Meeting in small groups is a helpful way to explore and deepen our faith. There are many reasons why small group fellowship meetings have been an important part of Christian experience throughout the ages.
Growing in Faith
Small groups help us to learn from each other as we apply the Gospel to our own lives. It’s crucial to learn about who Jesus is from the pulpit in our services, but we also need friends to help us address that question face to face. We need people who are willing to get to know us so they can help us walk with Christ more faithfully. This is something which has happened from the very earliest days of the Church (see Acts 18:24–26).
Digging deeper into the Bible and our Faith
Some of our groups meet to discuss and apply the Bible. We use excellent, interactive materials from The Church of England, The Bible Society and Alpha and have capable, accountable group leaders who run short courses of differing kinds. Regular groups are run by members of the congregation at St Mary’s Church using Pilgrim and The Bible Course. By discussing and applying Scripture together, we can learn to understand not only the Bible, but also each other, so that each will know better how to love one other. Small groups seek to cultivate an environment of openness and trust. Group members are encouraged to ask questions they might not ask elsewhere. We also have less formal, social groups such as Knit and Knatter.
Living a 7-day-a-week Faith
In our small groups we can respond to Sunday’s worship by thinking about its impact on our daily lives. In a world which can feel increasingly fragmented, together with others who are on a journey of faith, we can work out what it means to live as a Christian.
Sharing our Faith
Small groups are also a place where we can develop a ‘spiritual vocabulary’ with which to explore our faith, and to start to put into words what our faith means to us so that we can more easily express our faith to others in words as well as actions. Small groups can be an important stepping-stone to church worship. Sometimes it is easier to invite friends to a small group if coming along to a church service feels too big a step.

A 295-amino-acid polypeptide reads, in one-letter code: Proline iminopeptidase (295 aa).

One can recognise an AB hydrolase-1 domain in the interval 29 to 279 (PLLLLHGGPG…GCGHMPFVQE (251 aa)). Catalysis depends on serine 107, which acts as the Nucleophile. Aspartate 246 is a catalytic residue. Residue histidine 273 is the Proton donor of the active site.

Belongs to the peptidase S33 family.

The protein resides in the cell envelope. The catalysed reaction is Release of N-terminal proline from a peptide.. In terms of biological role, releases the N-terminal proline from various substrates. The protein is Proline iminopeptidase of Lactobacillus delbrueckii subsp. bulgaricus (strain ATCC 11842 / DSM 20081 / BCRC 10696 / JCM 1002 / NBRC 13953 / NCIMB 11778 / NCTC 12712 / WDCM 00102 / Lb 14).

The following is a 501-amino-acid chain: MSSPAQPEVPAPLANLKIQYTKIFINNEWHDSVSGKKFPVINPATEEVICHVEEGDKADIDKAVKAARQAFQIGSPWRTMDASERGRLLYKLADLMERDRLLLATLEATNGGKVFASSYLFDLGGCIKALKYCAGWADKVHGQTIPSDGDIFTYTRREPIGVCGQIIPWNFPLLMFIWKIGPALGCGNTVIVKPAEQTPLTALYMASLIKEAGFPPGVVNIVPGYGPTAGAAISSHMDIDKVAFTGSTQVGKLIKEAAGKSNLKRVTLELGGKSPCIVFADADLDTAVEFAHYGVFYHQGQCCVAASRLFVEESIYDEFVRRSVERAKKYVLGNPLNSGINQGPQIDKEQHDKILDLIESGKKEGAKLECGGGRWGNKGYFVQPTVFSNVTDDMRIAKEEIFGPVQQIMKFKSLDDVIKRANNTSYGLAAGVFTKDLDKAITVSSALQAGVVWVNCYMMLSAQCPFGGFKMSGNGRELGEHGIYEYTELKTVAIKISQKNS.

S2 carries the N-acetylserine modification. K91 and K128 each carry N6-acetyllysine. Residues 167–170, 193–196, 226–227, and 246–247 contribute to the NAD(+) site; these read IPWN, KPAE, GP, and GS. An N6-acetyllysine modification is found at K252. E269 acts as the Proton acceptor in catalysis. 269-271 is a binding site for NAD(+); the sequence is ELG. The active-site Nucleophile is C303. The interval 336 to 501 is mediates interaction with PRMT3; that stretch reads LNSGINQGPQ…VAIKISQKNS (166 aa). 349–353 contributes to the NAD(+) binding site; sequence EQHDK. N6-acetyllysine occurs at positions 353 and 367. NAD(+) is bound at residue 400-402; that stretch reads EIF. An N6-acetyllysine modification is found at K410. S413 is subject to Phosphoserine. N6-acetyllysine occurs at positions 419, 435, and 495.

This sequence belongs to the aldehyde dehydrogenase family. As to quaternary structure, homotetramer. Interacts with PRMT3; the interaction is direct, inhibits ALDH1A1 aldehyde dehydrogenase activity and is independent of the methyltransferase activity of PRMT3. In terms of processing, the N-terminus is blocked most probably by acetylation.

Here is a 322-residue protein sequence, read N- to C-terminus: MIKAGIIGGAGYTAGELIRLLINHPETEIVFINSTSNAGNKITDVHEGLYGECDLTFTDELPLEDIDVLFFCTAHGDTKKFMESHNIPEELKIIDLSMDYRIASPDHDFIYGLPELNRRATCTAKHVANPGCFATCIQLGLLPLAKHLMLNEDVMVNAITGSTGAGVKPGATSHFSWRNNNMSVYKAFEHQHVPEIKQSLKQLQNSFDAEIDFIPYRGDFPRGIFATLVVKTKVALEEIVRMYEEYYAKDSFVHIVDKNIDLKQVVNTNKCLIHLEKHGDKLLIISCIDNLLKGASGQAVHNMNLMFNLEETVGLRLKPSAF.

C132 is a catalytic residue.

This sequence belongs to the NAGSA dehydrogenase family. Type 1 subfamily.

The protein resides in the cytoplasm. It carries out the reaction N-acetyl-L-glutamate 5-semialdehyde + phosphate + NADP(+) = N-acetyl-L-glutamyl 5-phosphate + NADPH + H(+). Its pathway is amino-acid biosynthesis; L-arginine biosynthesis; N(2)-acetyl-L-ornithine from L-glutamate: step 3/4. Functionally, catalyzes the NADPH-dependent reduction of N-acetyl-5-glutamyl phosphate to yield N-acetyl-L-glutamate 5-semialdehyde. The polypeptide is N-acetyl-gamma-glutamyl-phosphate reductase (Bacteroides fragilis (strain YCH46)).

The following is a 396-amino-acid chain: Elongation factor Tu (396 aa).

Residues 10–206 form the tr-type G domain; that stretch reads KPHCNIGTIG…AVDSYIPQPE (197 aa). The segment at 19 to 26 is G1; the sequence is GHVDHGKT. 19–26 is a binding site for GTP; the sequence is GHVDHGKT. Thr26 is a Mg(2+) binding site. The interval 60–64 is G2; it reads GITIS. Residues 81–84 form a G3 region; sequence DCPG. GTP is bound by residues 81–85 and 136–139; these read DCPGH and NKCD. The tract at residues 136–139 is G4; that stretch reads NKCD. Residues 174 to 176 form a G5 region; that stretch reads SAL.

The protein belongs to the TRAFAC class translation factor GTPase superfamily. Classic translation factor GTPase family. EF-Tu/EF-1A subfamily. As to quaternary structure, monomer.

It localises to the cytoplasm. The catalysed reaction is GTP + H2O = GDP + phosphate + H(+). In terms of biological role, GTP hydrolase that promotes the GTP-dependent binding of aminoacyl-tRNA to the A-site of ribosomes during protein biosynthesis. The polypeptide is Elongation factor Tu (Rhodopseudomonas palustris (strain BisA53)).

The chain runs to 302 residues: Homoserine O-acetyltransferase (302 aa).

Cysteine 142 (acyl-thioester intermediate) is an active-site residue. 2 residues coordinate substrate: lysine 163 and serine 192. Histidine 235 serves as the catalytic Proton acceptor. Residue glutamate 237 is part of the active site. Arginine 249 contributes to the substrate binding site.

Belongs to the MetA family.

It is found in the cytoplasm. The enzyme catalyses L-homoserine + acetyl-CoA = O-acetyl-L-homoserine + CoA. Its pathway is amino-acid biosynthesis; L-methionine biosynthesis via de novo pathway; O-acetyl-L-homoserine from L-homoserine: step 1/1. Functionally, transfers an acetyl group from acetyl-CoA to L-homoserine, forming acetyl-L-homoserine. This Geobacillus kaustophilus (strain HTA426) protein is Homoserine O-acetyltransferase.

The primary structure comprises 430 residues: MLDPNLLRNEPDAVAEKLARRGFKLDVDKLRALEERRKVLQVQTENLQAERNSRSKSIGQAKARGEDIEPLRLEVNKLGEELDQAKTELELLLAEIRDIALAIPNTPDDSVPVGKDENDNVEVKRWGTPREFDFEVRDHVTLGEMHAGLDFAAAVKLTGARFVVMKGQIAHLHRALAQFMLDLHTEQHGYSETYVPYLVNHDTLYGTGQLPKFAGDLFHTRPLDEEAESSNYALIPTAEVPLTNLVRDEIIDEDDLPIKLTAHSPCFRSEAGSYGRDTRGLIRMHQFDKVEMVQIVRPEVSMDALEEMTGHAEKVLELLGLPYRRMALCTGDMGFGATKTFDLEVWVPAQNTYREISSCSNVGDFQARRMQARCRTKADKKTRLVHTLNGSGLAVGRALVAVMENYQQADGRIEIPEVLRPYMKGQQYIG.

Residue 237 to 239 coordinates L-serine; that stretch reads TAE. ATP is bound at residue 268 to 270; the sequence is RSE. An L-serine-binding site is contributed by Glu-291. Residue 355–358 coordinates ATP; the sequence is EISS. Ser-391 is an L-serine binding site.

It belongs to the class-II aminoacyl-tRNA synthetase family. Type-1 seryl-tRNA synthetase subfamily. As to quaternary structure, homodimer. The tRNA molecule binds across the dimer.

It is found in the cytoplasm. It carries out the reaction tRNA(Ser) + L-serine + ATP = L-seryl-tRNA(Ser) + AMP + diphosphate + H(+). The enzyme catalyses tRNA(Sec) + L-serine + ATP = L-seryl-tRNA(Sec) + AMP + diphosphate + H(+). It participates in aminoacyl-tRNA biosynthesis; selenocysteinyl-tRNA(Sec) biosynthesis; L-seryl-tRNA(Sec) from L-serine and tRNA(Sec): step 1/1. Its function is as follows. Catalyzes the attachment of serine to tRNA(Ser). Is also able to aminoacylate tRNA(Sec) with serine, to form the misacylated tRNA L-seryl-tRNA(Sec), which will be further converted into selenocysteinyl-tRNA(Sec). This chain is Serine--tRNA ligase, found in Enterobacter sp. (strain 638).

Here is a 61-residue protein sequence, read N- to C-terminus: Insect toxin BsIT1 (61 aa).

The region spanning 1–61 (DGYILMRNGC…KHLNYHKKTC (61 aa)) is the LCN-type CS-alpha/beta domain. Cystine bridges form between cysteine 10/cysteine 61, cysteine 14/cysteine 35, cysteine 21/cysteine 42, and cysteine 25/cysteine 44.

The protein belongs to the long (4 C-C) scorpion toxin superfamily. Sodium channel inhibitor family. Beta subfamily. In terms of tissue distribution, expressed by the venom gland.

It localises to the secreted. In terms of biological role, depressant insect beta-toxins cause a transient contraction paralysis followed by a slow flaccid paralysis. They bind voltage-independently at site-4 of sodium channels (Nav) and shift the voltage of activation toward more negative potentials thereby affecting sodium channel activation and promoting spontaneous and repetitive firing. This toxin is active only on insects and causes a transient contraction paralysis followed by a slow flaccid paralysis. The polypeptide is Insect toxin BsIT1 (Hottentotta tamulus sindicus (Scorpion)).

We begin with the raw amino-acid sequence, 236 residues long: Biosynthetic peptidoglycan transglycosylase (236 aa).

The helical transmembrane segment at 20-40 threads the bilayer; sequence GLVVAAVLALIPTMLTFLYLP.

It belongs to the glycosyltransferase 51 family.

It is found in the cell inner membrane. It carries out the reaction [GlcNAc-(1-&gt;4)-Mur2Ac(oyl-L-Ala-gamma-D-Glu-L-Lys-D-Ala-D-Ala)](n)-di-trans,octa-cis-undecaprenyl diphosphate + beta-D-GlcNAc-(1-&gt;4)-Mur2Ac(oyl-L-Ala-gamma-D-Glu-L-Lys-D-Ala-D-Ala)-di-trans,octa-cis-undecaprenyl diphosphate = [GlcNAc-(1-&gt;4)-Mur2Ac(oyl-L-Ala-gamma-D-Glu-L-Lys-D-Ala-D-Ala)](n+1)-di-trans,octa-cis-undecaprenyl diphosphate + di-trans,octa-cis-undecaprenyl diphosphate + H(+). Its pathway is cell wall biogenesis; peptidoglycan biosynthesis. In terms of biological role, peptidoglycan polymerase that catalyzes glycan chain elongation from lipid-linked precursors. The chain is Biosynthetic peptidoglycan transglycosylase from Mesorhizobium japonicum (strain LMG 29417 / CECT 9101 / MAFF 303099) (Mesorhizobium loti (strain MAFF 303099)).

Many churches have a number of guests or occasional visitors “orbiting” the church; they are considering landing but not sure if or how they can. Small groups can provide a way for those who are trying—or considering whether they would like to try—to break into the life of the church.
In the New Testament believers prayed together “with one accord” (Acts 4:24). In small groups, children and parents, neighbours and friends, those new to the faith, and those with a lifetime’s experience of living as a follow of Jesus can help each other come before God, articulating their praise and petitions in their own words. In these settings we can learn to pray with others in all our diversity.
Spending time with others is not a spiritually-neutral activity. As we catch up with friends and make new ones, we practice the Christian calling to understand and love one other. As we share and listen to stories, we learn how others are grappling with integrating the sacred into the everyday.
Small groups can help us develop a greater sense of Christian community in a disconnected age. They can facilitate the formation of deeper Christian friendships, encourage greater spiritual accountability among church members, and become a natural opportunity for inviting other people to experience the joys and challenges of life as a member of God’s family, the Church.
For information about our current small groups, please see the diary page.